Where do we find our satisfaction in a day when our best memories only bring deep sadness? Until someone has experienced this kind of loss he may imagine that good memories will always be good, and that only bad memories, shame, and regret will be troublesome. In the previous chapter we were able to see something different by connecting with the loss of this righteous man, Job. The happy past is gone, and those memories do not yet bring joy but pain. The reason for the pain is not the past itself, but the sadness of the present and the flaming sword of God prohibiting his return to a happier day.
Paradise is lost, yet there is still life. “But now,” Job begins in this chapter, “they laugh at me.” It is a common observation that we may not truly appreciate what we have until it is taken away. The respect that Job may have once taken for granted is gone. Job lived in a culture where older men who had proven themselves wise were respected by others, and where the children even of the foolish would learn to show deference to the most honored members of the community. But now Job has fallen at the intersection of various tragedies that could barely have been imagined before they came to pass. He has been brought low not only in terms of his emotional condition, but also in the esteem of others who have decided that these events must be a sign of the Lord’s displeasure with a man they once counted great. Even the most wretched people now think themselves to be superior to Job.
They are not quiet or discreet in their disrespect of the Lord’s suffering servant. They have songs about Job and have turned his story into a proverb of what happens to the man with secret sin. They consider him unclean and come near only to spit in his presence, to push him till he stumbles to the ground, and to prevent him from continuing on his way. They are a crowd of enemies who roll over him. His honor and prosperity are gone like a vapor that has passed away from sight and is forgotten.
Job’s life, is being poured out like a man who is slowly dying from hidden wounds. Each day is an enemy that takes hold of him, shaking his weak frame and leaving him worse off than the day before. There is no relief in the night, for his pain admits no rest. In the awful present of Job’s existence, the greatest trouble that he faces is not from the people around him, or the physical and emotional pain within him. His greatest distress is not even from unbelief, but from faith. He knows that God is, and he knows that God rules. God has cast him into the mire. Do not think that Satan is the one who has done all this. Satan is not the Almighty One. God is in charge. God decrees. God must permit. Job’s faith troubles him now. He knows that God is God.
Job cries out to the Almighty One, but where is His help for His beloved servant in this time of distress? Job knows that God sees and that God alone knows the truth. He feels the severity of the Lord’s sovereign power. He feels the unrelenting persecution of events that he knows to be in the Lord’s ultimate control. All that seems left to him now is death. He is desperate, but what can he do?
It is our instinct to look for someone who is more powerful who can help us in a day of disaster. Job knows this from the giving end, but now he is in the receiving position. He used to hear the cries of the poor and the oppressed, and he would come to their aid. He was not emotionally detached from the troubles of others. He wept for them and he grieved at their losses. But now he cries out, and where will his help come from?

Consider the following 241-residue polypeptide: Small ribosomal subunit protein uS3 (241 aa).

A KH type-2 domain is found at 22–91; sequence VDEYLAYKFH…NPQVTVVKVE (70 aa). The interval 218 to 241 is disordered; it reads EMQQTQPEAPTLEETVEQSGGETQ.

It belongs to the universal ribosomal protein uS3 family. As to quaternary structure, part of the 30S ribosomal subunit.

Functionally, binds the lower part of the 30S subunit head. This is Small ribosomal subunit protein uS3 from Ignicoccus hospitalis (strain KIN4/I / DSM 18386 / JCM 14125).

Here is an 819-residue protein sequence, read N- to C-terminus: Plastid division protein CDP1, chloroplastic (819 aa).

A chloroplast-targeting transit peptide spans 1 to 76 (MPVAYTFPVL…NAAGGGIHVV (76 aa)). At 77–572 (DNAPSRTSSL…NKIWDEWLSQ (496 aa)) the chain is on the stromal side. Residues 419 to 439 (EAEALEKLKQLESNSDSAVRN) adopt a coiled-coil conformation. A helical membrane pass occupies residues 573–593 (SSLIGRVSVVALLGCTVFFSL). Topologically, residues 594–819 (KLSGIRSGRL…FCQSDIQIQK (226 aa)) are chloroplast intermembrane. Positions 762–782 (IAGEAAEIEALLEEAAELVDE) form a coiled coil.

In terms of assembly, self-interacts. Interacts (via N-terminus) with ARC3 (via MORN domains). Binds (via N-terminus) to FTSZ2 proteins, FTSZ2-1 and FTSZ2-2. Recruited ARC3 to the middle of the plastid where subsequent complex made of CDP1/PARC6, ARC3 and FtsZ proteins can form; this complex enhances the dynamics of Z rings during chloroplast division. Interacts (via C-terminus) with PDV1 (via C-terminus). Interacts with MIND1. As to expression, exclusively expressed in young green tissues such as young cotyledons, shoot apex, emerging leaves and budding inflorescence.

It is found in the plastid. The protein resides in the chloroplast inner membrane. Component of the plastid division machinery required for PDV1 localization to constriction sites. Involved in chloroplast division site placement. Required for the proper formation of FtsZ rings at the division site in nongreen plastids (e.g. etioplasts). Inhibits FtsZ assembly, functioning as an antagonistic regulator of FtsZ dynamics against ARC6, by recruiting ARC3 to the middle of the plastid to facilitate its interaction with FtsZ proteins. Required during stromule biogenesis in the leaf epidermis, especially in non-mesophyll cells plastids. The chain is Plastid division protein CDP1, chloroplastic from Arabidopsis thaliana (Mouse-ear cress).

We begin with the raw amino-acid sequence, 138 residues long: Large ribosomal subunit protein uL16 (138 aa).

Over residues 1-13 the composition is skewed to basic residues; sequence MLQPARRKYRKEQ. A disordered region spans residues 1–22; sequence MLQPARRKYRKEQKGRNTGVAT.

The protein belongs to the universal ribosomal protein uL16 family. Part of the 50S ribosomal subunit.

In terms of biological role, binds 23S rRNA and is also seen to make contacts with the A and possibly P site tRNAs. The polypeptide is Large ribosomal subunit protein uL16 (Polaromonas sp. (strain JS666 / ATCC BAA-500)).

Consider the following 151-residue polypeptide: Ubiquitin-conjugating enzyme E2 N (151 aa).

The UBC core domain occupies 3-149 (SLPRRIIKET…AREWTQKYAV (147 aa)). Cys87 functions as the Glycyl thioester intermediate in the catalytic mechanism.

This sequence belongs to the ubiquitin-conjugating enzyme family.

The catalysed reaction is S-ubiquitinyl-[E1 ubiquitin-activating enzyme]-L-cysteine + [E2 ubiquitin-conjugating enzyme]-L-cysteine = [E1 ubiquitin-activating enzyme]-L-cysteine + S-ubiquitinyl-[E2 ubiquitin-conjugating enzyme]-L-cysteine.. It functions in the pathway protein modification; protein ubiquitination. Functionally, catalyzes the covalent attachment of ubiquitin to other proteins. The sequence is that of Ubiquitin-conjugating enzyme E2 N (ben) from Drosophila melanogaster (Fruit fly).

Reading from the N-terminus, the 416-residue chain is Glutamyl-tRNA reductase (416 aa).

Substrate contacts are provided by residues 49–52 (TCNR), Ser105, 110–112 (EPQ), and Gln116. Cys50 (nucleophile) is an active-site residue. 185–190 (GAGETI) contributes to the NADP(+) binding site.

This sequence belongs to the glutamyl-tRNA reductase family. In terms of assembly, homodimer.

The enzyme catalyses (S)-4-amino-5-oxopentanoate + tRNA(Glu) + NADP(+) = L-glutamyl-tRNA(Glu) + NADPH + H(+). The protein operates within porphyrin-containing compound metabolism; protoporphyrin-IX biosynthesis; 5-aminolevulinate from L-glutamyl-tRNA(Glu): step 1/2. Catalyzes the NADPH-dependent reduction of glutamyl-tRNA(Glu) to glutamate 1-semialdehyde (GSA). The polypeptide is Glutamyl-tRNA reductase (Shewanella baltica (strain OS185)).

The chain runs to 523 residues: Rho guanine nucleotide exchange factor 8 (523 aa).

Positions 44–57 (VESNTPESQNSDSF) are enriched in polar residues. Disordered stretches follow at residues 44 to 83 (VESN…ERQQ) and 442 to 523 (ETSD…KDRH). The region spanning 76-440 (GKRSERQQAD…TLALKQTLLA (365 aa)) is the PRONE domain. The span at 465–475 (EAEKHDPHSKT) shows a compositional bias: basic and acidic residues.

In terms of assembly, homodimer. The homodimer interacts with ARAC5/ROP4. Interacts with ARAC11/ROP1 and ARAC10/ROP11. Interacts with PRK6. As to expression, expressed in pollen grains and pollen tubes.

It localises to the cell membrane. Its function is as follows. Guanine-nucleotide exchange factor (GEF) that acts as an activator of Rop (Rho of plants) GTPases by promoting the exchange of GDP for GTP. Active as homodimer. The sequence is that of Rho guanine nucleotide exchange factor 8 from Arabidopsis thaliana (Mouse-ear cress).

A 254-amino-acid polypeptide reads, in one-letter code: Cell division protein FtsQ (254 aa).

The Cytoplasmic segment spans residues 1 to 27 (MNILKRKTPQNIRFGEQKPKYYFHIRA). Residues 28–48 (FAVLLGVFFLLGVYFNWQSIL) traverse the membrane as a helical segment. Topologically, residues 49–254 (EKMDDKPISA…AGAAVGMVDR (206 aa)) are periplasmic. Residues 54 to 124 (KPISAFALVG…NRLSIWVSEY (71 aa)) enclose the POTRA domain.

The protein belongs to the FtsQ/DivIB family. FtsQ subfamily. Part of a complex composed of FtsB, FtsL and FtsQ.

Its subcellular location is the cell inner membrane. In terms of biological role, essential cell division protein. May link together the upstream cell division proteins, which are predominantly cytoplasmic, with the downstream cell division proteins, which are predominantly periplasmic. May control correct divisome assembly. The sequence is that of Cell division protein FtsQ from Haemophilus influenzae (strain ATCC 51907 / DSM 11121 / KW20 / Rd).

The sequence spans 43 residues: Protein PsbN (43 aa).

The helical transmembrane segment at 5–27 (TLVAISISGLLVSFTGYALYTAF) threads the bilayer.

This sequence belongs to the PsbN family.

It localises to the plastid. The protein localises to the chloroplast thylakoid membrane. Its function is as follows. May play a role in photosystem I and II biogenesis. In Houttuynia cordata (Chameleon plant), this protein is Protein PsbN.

The past is the past. The former days of blessing are gone. What is left is the seemingly unending “now,” and God cannot be found. Will this ever end?
When Isaiah spoke of the sufferings of the coming Messiah, he prophesied that Jesus would be despised and rejected by men. Yet the deepest pain that our Redeemer faced was not the hatred of a mob, the denial of a disciple, or even the betrayal of a friend. He knew that He had come to earth to face the wrath of God for us. There was no other way to atone for our sin. So the prophet writes, “It was the will of the Lord to crush. He has put Him to grief.”
Jesus suffered this for us. When we suffer deeply as people of faith, we do not atone for anyone’s sins. We could never do that. But we do face the problem of our faith. Where is our sovereign God who works all things together for our good and His glory? This is not the cry of unbelief, but the pain of belief. Perhaps it is of some comfort to those who face this kind of distress to remember that Job, and especially Jesus, faced the agonies of faith. The Son of God went through that trial for our salvation.
Prayer from A Book of Prayers
Lord, we thought that we had the insight that we needed to keep on going, and then in just a moment we were struck again by thoughts of trouble and accusation. We have been humbled again, and the wicked scoff. Your Son was mocked by rude soldiers who knew nothing of Your covenant. Why, O Lord? What was the purpose of the crown of thorns? Was that necessary for our salvation? Did every detail of His suffering for us have a purpose? Surely all of this was ordained. You love Your Son, and You love us. We have been united with Him in His sufferings. We will also be united with Him in His resurrection.